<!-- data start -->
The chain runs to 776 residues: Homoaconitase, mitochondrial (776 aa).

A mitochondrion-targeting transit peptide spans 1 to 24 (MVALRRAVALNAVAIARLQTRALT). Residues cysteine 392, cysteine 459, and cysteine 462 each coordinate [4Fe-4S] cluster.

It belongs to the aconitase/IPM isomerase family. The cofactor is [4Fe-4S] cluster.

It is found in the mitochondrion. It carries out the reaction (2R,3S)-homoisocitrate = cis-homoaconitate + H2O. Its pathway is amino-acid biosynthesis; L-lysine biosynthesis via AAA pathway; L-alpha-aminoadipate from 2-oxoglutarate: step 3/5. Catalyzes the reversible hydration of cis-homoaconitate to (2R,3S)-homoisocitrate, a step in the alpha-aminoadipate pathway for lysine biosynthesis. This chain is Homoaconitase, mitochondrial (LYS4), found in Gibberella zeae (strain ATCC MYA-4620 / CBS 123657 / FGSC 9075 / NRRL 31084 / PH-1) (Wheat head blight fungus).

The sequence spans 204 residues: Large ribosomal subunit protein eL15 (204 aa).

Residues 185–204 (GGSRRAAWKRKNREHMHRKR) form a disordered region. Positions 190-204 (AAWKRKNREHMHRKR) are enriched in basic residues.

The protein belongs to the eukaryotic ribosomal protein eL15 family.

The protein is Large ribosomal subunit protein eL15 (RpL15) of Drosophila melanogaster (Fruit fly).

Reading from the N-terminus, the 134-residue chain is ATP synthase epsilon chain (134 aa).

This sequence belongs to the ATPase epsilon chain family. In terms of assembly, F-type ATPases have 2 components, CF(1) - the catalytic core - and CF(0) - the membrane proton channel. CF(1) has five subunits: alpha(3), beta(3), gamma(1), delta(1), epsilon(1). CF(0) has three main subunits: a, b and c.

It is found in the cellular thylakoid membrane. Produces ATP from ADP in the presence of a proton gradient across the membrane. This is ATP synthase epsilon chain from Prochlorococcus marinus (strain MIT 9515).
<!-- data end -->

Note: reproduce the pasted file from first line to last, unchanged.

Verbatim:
The chain runs to 776 residues: Homoaconitase, mitochondrial (776 aa).

A mitochondrion-targeting transit peptide spans 1 to 24 (MVALRRAVALNAVAIARLQTRALT). Residues cysteine 392, cysteine 459, and cysteine 462 each coordinate [4Fe-4S] cluster.

It belongs to the aconitase/IPM isomerase family. The cofactor is [4Fe-4S] cluster.

It is found in the mitochondrion. It carries out the reaction (2R,3S)-homoisocitrate = cis-homoaconitate + H2O. Its pathway is amino-acid biosynthesis; L-lysine biosynthesis via AAA pathway; L-alpha-aminoadipate from 2-oxoglutarate: step 3/5. Catalyzes the reversible hydration of cis-homoaconitate to (2R,3S)-homoisocitrate, a step in the alpha-aminoadipate pathway for lysine biosynthesis. This chain is Homoaconitase, mitochondrial (LYS4), found in Gibberella zeae (strain ATCC MYA-4620 / CBS 123657 / FGSC 9075 / NRRL 31084 / PH-1) (Wheat head blight fungus).

The sequence spans 204 residues: Large ribosomal subunit protein eL15 (204 aa).

Residues 185–204 (GGSRRAAWKRKNREHMHRKR) form a disordered region. Positions 190-204 (AAWKRKNREHMHRKR) are enriched in basic residues.

The protein belongs to the eukaryotic ribosomal protein eL15 family.

The protein is Large ribosomal subunit protein eL15 (RpL15) of Drosophila melanogaster (Fruit fly).

Reading from the N-terminus, the 134-residue chain is ATP synthase epsilon chain (134 aa).

This sequence belongs to the ATPase epsilon chain family. In terms of assembly, F-type ATPases have 2 components, CF(1) - the catalytic core - and CF(0) - the membrane proton channel. CF(1) has five subunits: alpha(3), beta(3), gamma(1), delta(1), epsilon(1). CF(0) has three main subunits: a, b and c.

It is found in the cellular thylakoid membrane. Produces ATP from ADP in the presence of a proton gradient across the membrane. This is ATP synthase epsilon chain from Prochlorococcus marinus (strain MIT 9515).